Interpersonal competence is the ability to choose a type of communication that is most effective in a given situation. Such competency empowers individuals to achieve the goals of any communication in a manner that is best suited for all parties involved.
Theorists have broken down interpersonal competence into specific categories as follows: knowledge, skill and motivation. Knowledge points to the ability to know what kinds of actions are best suited to a social situation. Skill, in this sense, signals the ability to best choose and follow through with a behavior according to the situation. Motivation is the drive to communicate in a manner best suited for the context.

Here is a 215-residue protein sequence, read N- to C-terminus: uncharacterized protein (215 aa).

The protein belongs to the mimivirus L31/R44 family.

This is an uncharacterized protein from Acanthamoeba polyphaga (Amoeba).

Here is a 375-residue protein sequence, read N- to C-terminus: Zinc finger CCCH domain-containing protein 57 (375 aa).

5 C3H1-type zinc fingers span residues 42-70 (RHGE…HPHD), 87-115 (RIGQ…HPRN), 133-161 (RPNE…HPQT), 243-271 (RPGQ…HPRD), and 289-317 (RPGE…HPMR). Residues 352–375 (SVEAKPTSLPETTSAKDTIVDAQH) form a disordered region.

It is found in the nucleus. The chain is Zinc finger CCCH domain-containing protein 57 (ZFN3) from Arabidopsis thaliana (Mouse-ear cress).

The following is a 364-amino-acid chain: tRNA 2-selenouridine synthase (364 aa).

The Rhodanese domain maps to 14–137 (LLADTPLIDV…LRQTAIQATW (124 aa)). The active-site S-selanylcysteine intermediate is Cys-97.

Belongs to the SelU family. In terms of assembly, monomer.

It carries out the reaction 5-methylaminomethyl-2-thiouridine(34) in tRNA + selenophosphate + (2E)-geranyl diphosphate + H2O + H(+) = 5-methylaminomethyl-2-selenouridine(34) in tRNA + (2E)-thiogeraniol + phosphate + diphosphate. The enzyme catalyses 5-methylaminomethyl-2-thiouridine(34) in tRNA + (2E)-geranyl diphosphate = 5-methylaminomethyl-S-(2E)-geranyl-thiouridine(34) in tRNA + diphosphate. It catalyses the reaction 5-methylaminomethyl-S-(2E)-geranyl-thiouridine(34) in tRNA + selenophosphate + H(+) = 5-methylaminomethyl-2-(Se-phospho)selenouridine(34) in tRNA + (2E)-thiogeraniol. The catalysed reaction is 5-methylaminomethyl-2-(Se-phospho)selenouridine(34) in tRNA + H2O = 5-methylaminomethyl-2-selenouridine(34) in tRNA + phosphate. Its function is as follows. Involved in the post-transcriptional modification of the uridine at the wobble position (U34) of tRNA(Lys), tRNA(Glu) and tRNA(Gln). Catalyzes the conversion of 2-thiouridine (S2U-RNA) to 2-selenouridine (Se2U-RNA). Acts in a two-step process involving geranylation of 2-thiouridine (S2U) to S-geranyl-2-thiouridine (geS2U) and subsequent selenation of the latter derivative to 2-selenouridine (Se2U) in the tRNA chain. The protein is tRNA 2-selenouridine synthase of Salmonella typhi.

These categories not only break down specific aspects of interpersonal competence but also establish a series of prerequisites that need to be met to become a fully competent communicator. That is, such a communicator needs to master all three abilities. For example, if a person has the knowledge of how to act in a situation and the skill to do so but does not have the motivation or desire to make use of these first two abilities, he remains an inefficient communicator.
Further research has focused on how interpersonal competence may be judged differently depending on perspective. What may seem competent to those involved in a situation may seem otherwise to a neutral observer.